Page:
Developer: Southwest Apps LLC
Price: $0.99 Download on the App Store
You know the iPhone App Store mantra: “There’s an app for that.” Once again, I find myself believing that may very well be true because not in a million years would I have thought about there being an app that lets you design and build a domino course – but there is one. Domino Domino by Southwest Apps is an interactive, domino course design application. You can design, construct and then follow your completed course with the use of automatic and manual cameras. To say the least, Domino Domino is pretty ingenuous and I’m guessing relatively original.
Should you be a creative type, Domino Domino supplies you with some pretty flexible options for designing a domino course. Before you begin, an included tutorial will go over the basics of designing and then you can jump in and start placing dominos, bridges, staircases, and other objects that enhance your course. When you’ve built what you envisioned, you can press play, which executes the course, and follow it with the automatic camera. If you prefer, you can also use the manual camera mode to choose your own viewing angles, which is helpful if your course splits off into two different paths or you prefer an aerial view.
Though a tutorial is included, there’s a bit of a learning curve that can only be overcome by repeated attempts at various layouts. For instance, it’s difficult to tell how the mousetrap and ball will interact with the dominos until you’ve constructed a course using it. It’s also difficult to tell, until you follow the course in camera mode, if you have any dead ends. You can edit your course by erasing part or all of it and once you have perfected your course, you can load it into the “saved courses” menu, which will store up to six designs.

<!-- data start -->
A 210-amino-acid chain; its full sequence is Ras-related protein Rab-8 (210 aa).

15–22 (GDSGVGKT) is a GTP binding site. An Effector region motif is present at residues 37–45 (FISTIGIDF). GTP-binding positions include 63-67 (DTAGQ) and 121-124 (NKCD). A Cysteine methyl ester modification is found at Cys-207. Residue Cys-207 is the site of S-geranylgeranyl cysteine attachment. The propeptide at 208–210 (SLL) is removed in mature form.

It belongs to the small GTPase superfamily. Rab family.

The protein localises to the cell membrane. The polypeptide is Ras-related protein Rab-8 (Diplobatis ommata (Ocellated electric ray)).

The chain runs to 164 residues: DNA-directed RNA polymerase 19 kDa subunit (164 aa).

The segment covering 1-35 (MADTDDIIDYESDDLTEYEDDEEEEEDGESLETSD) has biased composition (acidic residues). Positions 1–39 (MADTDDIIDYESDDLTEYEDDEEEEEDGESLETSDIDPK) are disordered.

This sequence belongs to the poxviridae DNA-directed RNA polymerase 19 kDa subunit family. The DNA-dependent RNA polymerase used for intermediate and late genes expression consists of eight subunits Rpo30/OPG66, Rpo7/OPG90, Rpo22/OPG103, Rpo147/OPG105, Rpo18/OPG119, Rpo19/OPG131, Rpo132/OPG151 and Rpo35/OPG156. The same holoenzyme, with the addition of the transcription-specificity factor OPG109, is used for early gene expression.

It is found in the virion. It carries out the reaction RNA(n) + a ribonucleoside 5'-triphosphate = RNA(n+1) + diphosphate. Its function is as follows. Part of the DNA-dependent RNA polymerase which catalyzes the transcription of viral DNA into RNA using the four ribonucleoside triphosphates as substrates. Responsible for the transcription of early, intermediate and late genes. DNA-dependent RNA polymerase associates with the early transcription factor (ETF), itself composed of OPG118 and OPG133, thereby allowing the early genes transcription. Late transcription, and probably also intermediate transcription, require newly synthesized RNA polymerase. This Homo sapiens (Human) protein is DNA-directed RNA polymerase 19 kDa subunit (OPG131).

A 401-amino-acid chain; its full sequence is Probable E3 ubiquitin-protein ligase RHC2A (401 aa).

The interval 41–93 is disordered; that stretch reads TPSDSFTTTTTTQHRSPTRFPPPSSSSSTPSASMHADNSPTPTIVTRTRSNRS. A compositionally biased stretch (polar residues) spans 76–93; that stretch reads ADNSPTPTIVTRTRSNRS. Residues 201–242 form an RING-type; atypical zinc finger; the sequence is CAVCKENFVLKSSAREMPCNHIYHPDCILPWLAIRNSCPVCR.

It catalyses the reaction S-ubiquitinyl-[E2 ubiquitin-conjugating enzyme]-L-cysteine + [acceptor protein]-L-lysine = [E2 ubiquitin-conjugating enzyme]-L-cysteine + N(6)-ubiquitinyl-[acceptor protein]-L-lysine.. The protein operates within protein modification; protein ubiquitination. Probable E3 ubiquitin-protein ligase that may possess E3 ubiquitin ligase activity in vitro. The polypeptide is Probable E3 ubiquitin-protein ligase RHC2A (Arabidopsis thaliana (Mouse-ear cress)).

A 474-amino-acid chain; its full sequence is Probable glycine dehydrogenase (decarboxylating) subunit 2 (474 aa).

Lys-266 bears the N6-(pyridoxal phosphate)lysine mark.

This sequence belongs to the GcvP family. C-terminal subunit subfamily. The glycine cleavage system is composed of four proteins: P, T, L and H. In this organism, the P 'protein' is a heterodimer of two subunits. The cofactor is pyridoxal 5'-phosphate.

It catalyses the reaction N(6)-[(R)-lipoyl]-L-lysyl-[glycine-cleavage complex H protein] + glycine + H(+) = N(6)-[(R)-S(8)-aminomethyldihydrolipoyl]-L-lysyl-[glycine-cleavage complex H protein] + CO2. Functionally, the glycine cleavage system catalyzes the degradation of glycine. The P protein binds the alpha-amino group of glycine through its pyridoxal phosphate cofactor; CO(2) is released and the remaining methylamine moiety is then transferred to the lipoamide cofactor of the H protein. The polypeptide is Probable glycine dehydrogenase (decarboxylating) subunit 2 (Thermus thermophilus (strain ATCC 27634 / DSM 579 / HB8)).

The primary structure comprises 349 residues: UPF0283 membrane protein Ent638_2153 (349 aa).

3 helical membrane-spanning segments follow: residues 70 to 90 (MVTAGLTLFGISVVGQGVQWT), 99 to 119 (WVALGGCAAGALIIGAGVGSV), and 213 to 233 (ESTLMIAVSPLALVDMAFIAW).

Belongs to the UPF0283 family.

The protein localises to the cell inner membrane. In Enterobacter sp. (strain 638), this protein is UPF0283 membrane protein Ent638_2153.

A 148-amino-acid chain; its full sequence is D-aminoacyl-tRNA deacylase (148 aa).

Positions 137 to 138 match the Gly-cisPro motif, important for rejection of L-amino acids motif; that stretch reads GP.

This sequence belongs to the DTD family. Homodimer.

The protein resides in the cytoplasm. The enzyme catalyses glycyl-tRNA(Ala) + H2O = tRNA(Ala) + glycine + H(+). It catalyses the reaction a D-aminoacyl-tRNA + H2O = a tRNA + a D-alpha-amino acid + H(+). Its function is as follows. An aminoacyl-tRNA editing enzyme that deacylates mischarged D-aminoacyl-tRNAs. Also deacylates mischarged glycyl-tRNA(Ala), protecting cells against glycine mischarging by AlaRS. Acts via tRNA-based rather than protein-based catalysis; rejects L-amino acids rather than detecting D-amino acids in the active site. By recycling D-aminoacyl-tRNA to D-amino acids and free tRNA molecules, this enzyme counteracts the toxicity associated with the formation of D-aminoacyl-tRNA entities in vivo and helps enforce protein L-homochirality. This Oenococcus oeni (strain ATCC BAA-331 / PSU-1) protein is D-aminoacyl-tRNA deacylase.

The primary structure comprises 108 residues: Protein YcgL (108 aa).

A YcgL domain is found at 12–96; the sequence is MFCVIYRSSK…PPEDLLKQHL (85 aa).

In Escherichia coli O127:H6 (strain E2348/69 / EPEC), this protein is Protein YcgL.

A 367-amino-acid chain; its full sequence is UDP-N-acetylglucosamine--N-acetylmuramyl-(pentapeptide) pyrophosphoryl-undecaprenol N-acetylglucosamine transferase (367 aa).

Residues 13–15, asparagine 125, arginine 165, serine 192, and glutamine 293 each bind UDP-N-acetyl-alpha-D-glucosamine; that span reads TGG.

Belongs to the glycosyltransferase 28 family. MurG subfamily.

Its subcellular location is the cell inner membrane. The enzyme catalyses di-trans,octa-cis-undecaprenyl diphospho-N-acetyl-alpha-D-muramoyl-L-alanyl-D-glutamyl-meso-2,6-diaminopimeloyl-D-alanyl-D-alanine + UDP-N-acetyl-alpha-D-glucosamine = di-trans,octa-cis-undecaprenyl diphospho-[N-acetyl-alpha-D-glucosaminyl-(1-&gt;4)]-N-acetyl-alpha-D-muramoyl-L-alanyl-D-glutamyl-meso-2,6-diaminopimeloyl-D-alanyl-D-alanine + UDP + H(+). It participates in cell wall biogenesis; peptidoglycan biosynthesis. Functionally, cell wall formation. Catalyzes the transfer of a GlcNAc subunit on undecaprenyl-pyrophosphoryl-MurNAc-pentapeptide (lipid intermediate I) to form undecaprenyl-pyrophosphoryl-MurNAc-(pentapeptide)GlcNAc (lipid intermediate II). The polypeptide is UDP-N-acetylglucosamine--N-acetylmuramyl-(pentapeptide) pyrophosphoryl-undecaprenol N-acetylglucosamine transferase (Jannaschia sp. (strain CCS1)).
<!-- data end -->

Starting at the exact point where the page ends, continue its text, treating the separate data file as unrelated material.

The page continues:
Having never thought of the concept of an app like Domino Domino, I had no real expectations. A few things I did notice lacking were sound effects and visual enhancements. You can play your own music and I think it’s cool to be able to build a course and watch it play out to a personal library tune of your choosing, but I think the clicking sound of row upon row of falling dominos would have been a nicer than silence when the user’s music is absent. I also noticed that each domino in the courses I built was the same. I’m not sure if there are rules about domino course building, but why use only the 2 – 4 dominos? What about the ones and sixes or the threes and fives?
Domino Domino might be a little memory intensive and I did have a "failure to launch" issue a time or two. However, resetting my iPod touch solved the issue so far as I can tell. I’m sure that the use of the camera to follow the course required some extra effort from a memory and programming standpoint, and while it does a nice enough job in both modes, it seems that the actual animation of the courses is a tad slow. Perhaps that’s to create added visual impact, but part of what makes a domino course cool is the speed at which the chain reaction takes place. Perhaps the addition of a fast-forward button for those who like speed would be welcomed.
All in all, the best word to describe Domino Domino is interesting. I would have never thought of it, but if you happen to enjoy creating things, especially if you’ve ever built your own domino course, then by all means check it out – it’s only a buck. You can view the video below for a better idea of how Domino Domino looks and works.